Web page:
Moving forward, you will want to remember to keep your information up-to-date (contact information, change in dependency or marital status, etc.). To do this, know that FAFSA submissions made online, can be corrected online. FAFSA forms submitted via regular mail will need to be updated by hand and mailed back in [9].

Navigating a financial plan for college can be overwhelming, but with the right resources and knowledge, it can be a manageable task. By exploring different financial aid options such as FAFSA, grants, scholarships, loans, and other financing programs, as well as utilizing available tools such as, you too can strive to reach your goal of attending college.

Article Sources

  1. (n.d.). Federal Pell Grants are usually awarded only to undergraduate students. Federal Student Aid. Retrieved April 25, 2023, from
  2. (n.d.). Receive a TEACH Grant to Pay for College. Federal Student Aid. Retrieved April 25, 2023, from
  3. (n.d.). A Federal Supplemental Educational Opportunity Grant (FSEOG) is a grant for undergraduate students with exceptional financial need. Federal Student Aid. Retrieved April 25, 2023, from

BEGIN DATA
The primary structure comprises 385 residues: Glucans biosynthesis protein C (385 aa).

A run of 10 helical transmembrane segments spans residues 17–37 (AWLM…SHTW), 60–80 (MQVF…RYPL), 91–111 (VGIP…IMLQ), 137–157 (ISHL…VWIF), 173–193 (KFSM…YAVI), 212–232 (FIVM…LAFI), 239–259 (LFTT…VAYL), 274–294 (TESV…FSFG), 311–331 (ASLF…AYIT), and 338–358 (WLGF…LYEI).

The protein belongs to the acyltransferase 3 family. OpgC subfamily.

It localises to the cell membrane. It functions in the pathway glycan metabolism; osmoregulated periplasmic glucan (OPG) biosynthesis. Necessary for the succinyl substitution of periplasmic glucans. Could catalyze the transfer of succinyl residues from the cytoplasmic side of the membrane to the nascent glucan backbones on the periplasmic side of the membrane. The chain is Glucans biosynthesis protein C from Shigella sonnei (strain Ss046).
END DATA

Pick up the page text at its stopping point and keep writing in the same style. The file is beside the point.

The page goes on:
4. (n.d.). If your parent or guardian. Federal Student Aid. Retrieved April 25, 2023, from
  5. (n.d.). The U.S. Department of Education offers low-interest loans to eligible students to help cover the cost of college or career school. Federal Student Aid. Retrieved April 25, 2023, from
  6. (n.d.). Direct PLUS Loans are federal loans that graduate or professional students and parents of dependent undergraduate students can use to help pay for college or career school. Federal Student Aid. Retrieved April 25, 2023, from
  7. (n.d.). When it comes to paying for college, career school, or graduate school, federal student loans can offer several advantages over private student loans. Federal Student Aid. Retrieved April 25, 2023, from
  8. (n.d.). Federal Work-Study jobs help students earn money to pay for college or career school. Federal Student Aid. Retrieved April 25, 2023, from
  9. (n.d.). How to Correct or Update Your FAFSA® Form. Federal Student Aid. Retrieved April 25, 2023, from
  10. (n.d.). Many non-U.S. Citizens qualify for federal student aid. Federal Student Aid. Retrieved April 25, 2023, from